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The history

To understand the history of Grantham Gingerbread we must go back a very long time to the early 1700's.

There was a gentleman called John Eggleston.  He lived in Newark where he opened a bakers shop in the Market place. He ran a successful business that was extremely popular in the local area. He had three sons, the eldest, William went off to become a soldier. Soon after he was reported dead and the family mourned his loss for six months. However one Sunday morning William arrived in Newark just as his father and mother were going to Church. In the days where getting in touch was not as easy as it is today, is is clear that his death had clearly been miscommunicated. William moved to Grantham and set up his own bakery. The year was 1740.
During the old coaching days, Grantham was one of the stopping places of the Royal Mail Coach on the Great North Road. While the horses were being changed at the George Hotel, passengers would invariably purchase a supply of Grantham Whetstones, a flat hard biscuit which were the first form of biscuits ever offered for sale. Grantham gingerbread arose as a result of a 'mistake' in 1740. William accidentally mistook one ingredient for another, resulting in a small white domed biscuit with a honeycombed centre and a delicate ginger flavour. A mistake which was so much enjoyed the biscuit soon became very popular and William travelled extensively selling the biscuit which soon became known as Grantham Gingerbread.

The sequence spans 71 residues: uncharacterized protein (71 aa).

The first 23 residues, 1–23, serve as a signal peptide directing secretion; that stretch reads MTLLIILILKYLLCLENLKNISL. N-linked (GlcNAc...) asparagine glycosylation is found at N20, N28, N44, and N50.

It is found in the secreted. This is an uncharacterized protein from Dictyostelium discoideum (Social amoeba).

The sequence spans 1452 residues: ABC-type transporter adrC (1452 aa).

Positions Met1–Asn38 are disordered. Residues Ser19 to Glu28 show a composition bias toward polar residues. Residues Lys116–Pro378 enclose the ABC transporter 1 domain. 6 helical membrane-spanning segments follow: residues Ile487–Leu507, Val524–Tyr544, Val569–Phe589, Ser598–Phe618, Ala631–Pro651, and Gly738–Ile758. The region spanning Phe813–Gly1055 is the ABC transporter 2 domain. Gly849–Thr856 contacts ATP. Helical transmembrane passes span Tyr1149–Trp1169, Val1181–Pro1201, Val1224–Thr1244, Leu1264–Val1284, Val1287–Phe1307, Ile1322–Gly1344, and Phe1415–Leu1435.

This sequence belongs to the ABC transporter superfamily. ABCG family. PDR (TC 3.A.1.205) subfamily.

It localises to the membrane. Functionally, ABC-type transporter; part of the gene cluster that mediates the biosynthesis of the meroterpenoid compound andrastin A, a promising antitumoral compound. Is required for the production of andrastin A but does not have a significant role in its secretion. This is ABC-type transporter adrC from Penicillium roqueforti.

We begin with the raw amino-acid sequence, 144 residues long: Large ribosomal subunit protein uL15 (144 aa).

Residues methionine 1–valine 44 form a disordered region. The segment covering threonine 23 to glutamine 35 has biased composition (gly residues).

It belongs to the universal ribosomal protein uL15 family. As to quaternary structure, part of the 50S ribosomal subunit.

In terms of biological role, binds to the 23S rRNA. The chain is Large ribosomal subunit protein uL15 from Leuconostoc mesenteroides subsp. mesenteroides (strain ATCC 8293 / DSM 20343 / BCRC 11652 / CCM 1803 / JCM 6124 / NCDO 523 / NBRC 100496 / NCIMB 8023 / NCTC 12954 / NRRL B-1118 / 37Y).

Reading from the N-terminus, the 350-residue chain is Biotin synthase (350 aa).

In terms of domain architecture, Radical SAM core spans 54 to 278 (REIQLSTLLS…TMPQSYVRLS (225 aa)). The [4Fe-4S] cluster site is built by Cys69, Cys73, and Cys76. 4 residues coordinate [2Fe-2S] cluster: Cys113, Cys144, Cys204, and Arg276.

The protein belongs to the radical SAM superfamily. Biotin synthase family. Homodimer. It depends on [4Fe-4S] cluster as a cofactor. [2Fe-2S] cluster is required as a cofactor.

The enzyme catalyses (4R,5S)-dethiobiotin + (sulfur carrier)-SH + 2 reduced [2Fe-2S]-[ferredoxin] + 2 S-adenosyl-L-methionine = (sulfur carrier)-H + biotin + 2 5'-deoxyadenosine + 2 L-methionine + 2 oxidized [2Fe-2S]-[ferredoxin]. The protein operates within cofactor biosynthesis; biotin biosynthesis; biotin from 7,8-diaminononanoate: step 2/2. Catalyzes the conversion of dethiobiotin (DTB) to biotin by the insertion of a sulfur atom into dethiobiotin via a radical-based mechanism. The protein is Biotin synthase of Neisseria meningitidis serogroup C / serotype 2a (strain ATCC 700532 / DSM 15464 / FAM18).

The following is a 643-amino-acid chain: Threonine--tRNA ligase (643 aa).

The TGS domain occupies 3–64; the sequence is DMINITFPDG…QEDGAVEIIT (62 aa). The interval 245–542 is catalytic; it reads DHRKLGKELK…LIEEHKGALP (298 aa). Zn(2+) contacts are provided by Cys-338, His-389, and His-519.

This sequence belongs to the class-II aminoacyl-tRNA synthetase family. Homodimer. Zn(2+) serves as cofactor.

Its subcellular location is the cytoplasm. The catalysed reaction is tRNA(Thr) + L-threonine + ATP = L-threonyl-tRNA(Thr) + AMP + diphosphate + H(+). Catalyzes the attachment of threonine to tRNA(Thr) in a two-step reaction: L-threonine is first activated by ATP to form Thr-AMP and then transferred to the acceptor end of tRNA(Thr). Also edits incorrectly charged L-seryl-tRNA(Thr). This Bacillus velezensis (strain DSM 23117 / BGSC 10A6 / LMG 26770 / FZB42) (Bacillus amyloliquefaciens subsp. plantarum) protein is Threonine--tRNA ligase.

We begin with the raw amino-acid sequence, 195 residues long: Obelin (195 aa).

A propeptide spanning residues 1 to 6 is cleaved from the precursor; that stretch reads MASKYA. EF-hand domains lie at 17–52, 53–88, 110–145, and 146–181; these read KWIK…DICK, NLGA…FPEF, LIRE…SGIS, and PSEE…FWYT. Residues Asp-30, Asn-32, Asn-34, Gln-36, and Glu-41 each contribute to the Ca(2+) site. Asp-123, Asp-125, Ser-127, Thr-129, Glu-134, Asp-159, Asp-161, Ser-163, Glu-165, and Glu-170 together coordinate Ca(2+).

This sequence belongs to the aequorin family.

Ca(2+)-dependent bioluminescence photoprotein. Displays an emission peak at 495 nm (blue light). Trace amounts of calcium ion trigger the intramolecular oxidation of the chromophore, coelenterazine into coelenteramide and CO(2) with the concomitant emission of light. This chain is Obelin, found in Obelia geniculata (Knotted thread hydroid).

Until the 1970's Grantham Gingerbread continued to be sold throughout the town by the many bakery shops. Each baker claimed to have 'the original' recipe for the biscuit, and whilst the various versions of the recipe were all very similar, no one could actually be sure that they were using the actual recipe of William Eggleston or simply a descendant of it. Every bakery and convenience store within the town was proud all the same to have a jar of Grantham Gingerbread on its counter selling these glorious biscuits by the bag full.
Sadly as the number of bakeries within the town began to dwindle as the supermarkets thrived, the number of outlets selling Grantham Gingerbread on their counter tops fell in number. By the turn of the century Grantham Gingerbread was no longer being sold within the town. An entire generation of Grantham children were, for the first time in over 250 years, growing up in the town not knowing or enjoying Grantham Gingerbread.
In 2009, Alastair Hawken, 37, discovered the problem. Within months the biscuit was again being produced and sold in the town. 
 Alastair says "I have been a food fanatic all of my life. I love food. I love great food more so which is why for many years now I have been passionately involved in businesses in the food industry, crafting stunning food that simply excites the taste buds
I am a Grantham Gingerbread, a nick name given to all people born and raised in this fantastic town. I was born, raised and schooled in Grantham and I am now proud to still live here with my own scrummy family. 
It was in 2011 that I rediscovered Grantham Gingerbread. This amazing biscuit was first made in the town way back in 1740. Grantham Gingerbread is unique and quite simply a gorgeous little biscuit but for some years had not been made commercially. This was a great shame and something I felt had to be addressed. Eventually after months of research, testing, patience, long days and late nights, we achieved our goal ! The results are now available for the world to see and taste."